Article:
Medical Marijuana Legalization Receives First Public Hearing | health and fitness

MADISON, Wisconsin (AP) — A Republican-authored bill legalizing medical marijuana in Wisconsin will have its first public hearing next week, in a bid to meet a goal of supporters and to be the latest sign of progress for those supporting the laws of the state want to relax.

The bill will not go into effect this year because the legislature has adjourned and won’t go into effect again until 2023. But the April 20 Senate committee hearing on the medical marijuana bill will give proponents their highest chance to lobby for relaxation of Wisconsin’s marijuana laws.

Thirty-seven states have legalized medical marijuana and 18 have fully legalized it, including Illinois and Michigan. Wisconsin’s other two neighbors, Iowa and Minnesota, allow medical marijuana.

“I would encourage any Wisconsinite who is interested to participate in the process, share their perspective, and learn more about the bill,” the measure’s sponsor, Republican Sen. Mary Felzkowski of Tomahawk, said in a statement on Monday announcement the hearing.

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“Whether you think the bill goes too far or not far enough, what’s important is that we all come together to have an open, honest and respectful discussion about how to move this idea forward,” she said.

Felzkowski also chairs the Senate Committee on Insurance, Licensing and Forestry, which will host the hearing. The largest hearing room in the legislature was reserved for the hearing.

Democratic Sen. Melissa Agard, the main proponent of full legalization, said a hearing on the bill after the legislature adjourned would be “a cynical political ploy that gives people false hope about the prospects of this legislation.”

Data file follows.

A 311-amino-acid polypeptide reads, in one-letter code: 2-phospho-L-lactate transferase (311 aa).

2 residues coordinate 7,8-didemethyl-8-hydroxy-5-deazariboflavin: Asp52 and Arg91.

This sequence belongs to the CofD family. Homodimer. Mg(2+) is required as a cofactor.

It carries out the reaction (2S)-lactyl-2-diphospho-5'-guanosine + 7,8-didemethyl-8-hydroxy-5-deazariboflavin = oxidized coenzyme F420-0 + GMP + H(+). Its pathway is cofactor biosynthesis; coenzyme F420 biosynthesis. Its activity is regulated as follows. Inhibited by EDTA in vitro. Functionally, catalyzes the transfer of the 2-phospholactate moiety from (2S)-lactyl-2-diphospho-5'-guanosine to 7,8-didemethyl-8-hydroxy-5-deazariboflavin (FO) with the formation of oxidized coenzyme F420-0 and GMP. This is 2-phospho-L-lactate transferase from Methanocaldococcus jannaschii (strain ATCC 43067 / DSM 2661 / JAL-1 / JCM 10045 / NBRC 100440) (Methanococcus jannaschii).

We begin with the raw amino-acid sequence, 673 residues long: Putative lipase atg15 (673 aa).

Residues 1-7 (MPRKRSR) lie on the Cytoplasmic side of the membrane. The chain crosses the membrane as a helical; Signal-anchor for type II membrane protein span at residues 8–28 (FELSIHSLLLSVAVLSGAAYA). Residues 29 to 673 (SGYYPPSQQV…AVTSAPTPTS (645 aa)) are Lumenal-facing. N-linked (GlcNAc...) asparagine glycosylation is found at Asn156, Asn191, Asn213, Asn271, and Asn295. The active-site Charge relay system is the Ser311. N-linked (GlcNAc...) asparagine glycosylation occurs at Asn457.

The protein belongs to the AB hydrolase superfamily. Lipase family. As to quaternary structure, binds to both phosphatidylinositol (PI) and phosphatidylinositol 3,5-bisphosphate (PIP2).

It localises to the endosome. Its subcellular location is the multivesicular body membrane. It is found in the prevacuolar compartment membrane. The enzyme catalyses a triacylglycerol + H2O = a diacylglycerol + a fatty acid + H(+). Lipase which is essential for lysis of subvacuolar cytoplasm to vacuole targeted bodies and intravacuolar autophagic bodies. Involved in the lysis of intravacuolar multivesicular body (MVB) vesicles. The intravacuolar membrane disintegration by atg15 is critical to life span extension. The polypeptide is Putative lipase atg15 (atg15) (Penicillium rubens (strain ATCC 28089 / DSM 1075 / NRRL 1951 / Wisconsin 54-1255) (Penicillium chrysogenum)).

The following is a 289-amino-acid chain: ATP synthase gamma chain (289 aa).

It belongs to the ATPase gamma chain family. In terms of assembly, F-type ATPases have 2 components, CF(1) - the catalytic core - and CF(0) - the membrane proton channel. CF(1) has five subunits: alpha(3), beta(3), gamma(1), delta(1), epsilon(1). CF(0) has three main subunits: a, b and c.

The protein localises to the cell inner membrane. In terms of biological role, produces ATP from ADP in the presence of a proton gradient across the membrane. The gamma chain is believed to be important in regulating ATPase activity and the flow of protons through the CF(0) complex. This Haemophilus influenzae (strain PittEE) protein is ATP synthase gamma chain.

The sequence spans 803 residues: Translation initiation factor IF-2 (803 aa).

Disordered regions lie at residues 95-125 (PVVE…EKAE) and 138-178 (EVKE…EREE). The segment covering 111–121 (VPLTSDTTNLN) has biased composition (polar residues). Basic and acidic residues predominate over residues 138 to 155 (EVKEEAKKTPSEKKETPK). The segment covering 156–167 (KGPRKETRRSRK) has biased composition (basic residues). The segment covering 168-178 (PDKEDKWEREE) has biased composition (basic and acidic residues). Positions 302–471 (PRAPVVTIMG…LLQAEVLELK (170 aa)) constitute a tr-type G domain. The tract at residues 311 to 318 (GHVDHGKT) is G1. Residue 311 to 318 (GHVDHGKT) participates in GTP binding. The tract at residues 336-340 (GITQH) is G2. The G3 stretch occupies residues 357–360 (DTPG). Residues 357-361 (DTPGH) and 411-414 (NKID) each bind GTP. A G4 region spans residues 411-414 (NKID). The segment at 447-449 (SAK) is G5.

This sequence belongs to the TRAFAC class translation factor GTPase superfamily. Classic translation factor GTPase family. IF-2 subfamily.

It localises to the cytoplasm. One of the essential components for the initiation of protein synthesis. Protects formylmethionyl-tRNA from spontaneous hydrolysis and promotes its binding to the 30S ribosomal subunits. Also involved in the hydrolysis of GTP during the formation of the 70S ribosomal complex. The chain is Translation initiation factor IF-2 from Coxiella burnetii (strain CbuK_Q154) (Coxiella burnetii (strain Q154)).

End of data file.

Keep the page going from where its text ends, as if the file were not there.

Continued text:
Agard said she was encouraged that people would have an opportunity to testify, but was disappointed that it didn’t happen during the legislature’s session.

“Unfortunately, Republicans only talk when it comes to the legalization effort in Wisconsin,” she said.

At that Wisconsin session, there were bills by Democrats and Republicans that would legalize medical marijuana, Democrats that would legalize it for recreational use, and a bipartisan measure that would decriminalize marijuana possession.

All of those measures died when the Republican-controlled Legislature adjourned its February session.

But next week’s hearing will draw new attention to the issue and perhaps provide impetus for the next session. House Speaker Robin Vos has expressed support for medical marijuana, while Senate Majority Leader Devin LeMahieu said legalization is a federal matter.

Felzkowski introduced the same medical marijuana bill in the last session, but it died without a hearing.

She said the proposal was drafted in limited ways — for example, it would not allow smoking medical marijuana — to garner support from Republican lawmakers. The Democrats’ medical marijuana law would have legalized smoking.

“Medicine is never one size fits all, and it’s time for Wisconsin to start the conversation about adding this additional option that can help patients find the relief they need,” Felzkowski said.

Copyright 2022 The Associated Press. All rights reserved. This material may not be published, broadcast, transcribed or redistributed without permission.

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